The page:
But that’s not quite right, is it? If I wrote beautiful poems every day, but kept them hidden in a closet, or burned them, is that writing? A writer’s work needs to be read, just as a painting needs to be seen and a song needs to be heard. A song sung to one’s self may be beautiful, but does not further one’s career.
So, this year, we stop singing to ourselves, and we put our talent out there. Out there on the world stage, come what may.
The glory of this age in which we live is that you now, finally, have a world stage at your fingertips. Now you can do your stand-up before a world audience – every nation in the world can see you dance, hear your song, read your words.
That’s an accomplishment, to get your work out there into the world. I’ve advocated doing that throughout the previous two years, if you’re brave enough. If you haven’t been brave enough to do it before, then this is the year you overcome that fear and let ‘er rip.
So, here’s how I faced my fear of the World Stage: It’s a busy place, with a hundred million voices all clamoring for their moment in the sun. Being one in a hundred million is a pretty safe, anonymous place to be. (For example, my books (see the shameless plug, above) are out there, waiting to be read. and have only sold 17 copies so far). That’s a nice comfort. On the other hand, I’ve sold 17 books so far, which means that a shaft of sunlight DID shine on my work, at least 17 times.
So, that’s your job this year. Put yourself out there, either in the safe and comfortable way of YouTube or Instagram, or, as I did, pushing my online published work to literary agents (can you spell “rejection letter?”).
Do it. Don’t hide from it. If no one sees your dance, how can you become known to the world as a dancer? Don’t forget, that’s the point of this whole exercise.
You’re a talented individual who has hidden from that talent all your life. You can keep hiding, or you can become who you really are.
“Be brave, little Piglet.” Owl’s stentorian tone emboldens little Piglet to hold on and endure the flood of the Hundred Acre Wood, according to A.A. Milne’s Winnie the Pooh.
You and I, we must be brave. What is talent, except the bravery to do the unusual, isn’t it? The talented have a vision, a world view, that needs to be shared.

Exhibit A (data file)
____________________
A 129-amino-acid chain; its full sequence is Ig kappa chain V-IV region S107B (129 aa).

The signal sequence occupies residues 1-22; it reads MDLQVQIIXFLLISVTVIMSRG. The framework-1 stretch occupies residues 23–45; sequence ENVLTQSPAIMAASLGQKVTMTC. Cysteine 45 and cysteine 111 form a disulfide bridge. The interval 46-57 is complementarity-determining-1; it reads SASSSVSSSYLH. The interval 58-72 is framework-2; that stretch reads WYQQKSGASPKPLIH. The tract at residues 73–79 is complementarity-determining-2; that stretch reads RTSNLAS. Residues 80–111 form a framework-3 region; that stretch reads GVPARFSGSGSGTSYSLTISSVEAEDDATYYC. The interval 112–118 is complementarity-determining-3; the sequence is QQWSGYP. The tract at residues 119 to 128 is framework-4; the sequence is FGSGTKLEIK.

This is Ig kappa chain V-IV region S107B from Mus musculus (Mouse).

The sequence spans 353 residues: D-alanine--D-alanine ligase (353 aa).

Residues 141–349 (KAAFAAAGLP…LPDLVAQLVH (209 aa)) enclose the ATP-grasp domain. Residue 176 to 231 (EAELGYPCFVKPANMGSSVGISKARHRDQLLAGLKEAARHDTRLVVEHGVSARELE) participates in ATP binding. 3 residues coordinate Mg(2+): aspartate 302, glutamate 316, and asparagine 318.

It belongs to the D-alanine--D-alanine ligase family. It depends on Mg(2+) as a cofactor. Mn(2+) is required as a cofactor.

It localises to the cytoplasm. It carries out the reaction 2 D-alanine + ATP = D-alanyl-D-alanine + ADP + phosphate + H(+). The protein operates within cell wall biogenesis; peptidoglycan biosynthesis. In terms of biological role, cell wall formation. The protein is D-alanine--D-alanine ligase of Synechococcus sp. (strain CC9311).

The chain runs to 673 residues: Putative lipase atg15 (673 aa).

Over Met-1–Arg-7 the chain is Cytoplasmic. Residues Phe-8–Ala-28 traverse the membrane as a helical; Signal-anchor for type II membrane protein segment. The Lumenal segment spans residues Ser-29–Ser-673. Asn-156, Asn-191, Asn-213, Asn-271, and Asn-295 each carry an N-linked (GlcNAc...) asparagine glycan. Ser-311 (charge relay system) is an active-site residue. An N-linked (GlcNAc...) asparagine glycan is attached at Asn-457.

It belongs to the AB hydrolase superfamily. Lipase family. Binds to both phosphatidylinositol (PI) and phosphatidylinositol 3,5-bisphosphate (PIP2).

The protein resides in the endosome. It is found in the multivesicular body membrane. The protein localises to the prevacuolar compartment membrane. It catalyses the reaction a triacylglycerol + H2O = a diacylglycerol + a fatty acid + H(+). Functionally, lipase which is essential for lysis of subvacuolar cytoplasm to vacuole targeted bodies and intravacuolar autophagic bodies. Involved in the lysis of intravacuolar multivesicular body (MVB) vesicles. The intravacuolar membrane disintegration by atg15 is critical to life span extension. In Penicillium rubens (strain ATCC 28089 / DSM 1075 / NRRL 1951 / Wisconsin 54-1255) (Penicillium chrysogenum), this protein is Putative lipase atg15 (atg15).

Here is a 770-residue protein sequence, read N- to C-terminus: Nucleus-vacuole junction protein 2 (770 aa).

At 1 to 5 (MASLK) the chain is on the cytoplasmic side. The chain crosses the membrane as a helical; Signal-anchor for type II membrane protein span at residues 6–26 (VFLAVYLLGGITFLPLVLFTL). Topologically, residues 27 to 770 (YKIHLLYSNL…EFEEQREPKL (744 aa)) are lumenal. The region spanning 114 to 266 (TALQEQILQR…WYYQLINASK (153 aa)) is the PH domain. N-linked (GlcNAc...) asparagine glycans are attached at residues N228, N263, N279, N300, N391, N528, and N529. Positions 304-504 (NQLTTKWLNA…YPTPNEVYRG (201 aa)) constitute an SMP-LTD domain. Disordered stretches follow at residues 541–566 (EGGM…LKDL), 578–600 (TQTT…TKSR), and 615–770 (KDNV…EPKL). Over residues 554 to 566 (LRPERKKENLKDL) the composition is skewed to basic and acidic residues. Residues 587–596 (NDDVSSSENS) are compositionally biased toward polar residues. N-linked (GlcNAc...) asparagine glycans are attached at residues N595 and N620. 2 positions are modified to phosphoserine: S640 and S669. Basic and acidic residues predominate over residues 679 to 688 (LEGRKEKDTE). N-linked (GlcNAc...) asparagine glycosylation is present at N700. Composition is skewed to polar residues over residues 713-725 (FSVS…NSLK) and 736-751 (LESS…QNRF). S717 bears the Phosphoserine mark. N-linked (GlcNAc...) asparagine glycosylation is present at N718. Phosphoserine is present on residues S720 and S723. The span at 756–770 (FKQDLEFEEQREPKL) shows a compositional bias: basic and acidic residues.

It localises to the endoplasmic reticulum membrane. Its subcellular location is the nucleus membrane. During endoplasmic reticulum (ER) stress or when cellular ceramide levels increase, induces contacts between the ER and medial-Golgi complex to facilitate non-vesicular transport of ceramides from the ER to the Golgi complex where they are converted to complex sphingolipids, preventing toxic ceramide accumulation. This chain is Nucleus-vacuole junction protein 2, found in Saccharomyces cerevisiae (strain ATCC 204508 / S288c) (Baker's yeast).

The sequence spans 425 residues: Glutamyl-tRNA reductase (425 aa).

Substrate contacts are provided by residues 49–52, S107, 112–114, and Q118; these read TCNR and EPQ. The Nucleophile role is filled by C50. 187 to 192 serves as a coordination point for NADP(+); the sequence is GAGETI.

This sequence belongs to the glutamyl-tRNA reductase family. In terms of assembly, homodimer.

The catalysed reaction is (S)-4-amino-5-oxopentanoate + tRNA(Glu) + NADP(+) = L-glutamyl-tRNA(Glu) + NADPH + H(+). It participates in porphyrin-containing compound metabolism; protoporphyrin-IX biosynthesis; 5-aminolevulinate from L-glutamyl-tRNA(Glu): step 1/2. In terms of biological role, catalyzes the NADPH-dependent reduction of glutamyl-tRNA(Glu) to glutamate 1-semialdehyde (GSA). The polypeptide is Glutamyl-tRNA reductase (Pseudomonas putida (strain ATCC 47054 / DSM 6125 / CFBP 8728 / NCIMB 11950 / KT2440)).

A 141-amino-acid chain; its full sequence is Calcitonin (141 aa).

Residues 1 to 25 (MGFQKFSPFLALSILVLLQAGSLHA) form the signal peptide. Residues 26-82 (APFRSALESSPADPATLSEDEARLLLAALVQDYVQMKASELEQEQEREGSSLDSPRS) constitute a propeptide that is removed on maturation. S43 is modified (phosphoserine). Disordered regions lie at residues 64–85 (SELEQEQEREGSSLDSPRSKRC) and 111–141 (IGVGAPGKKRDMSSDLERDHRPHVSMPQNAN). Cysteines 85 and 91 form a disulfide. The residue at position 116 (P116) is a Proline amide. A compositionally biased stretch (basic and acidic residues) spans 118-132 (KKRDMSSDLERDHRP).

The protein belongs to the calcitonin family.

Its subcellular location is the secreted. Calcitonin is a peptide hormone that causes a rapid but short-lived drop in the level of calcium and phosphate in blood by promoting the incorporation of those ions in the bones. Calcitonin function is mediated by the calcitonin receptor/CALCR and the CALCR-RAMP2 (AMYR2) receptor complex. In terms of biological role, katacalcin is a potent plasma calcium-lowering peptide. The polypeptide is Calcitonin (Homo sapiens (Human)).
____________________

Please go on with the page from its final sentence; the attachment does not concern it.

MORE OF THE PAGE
You’re talented. Let’s get out there and share it!
This is really long-winded, I realize, but it’s important.
Ideally, by the end of the Year of Accomplishment, you’ve exhibited your talent in a place that will get you noticed. Ideally, that shaft of sunlight will illuminate your work, and you’re on your way.
The first time I ran this program, my Year of Accomplishment took two years, at the end of which I made the leap from under-employed customer service rep/novelist to technical writer/novelist. I became a writer.
I’m in another round of the program, with the goal of accomplishing the title change from technical writer/novelist to novelist/technical writer. I’m in year two of that accomplishment. The accomplishment will be to get seriously published: that’s a big one.
Like the speed limit on the freeway, the five-year structure of this program is just a suggestion: it may take you seven years, or six months.
Thanks for staying with me. Two more years to go!
Oh, and, visit my Smashwords page, or my online home.
Five Years to Independence: Year Two – The Year of Confidence
If you’re just tuning in, this series of posts is about a self-improvement (ick, I hate that term) a self-developmental program that I’ve put myself through twice (yes, twice) which I call Five Years to Independence. If you follow the steps, yes it takes a long time, and no, no harm will come to you, and, in the end, you’ll feel better about your talents, and will find yourself accomplished in your field.
This plan works for you if you are not currently using your chosen talent to support yourself. If, for example, you are a fine painter, but you spend your days checking tax returns for a living, this plan is for you. I myself spent half of my life trapped in a succession of customer service positions before I figured this out.
Year One was all about not looking back, about honoring the road you’ve chosen so far in life. Although it hasn’t led you to success in using your talents, it has led you here.
And here is where we begin Year Two – The Year of Confidence.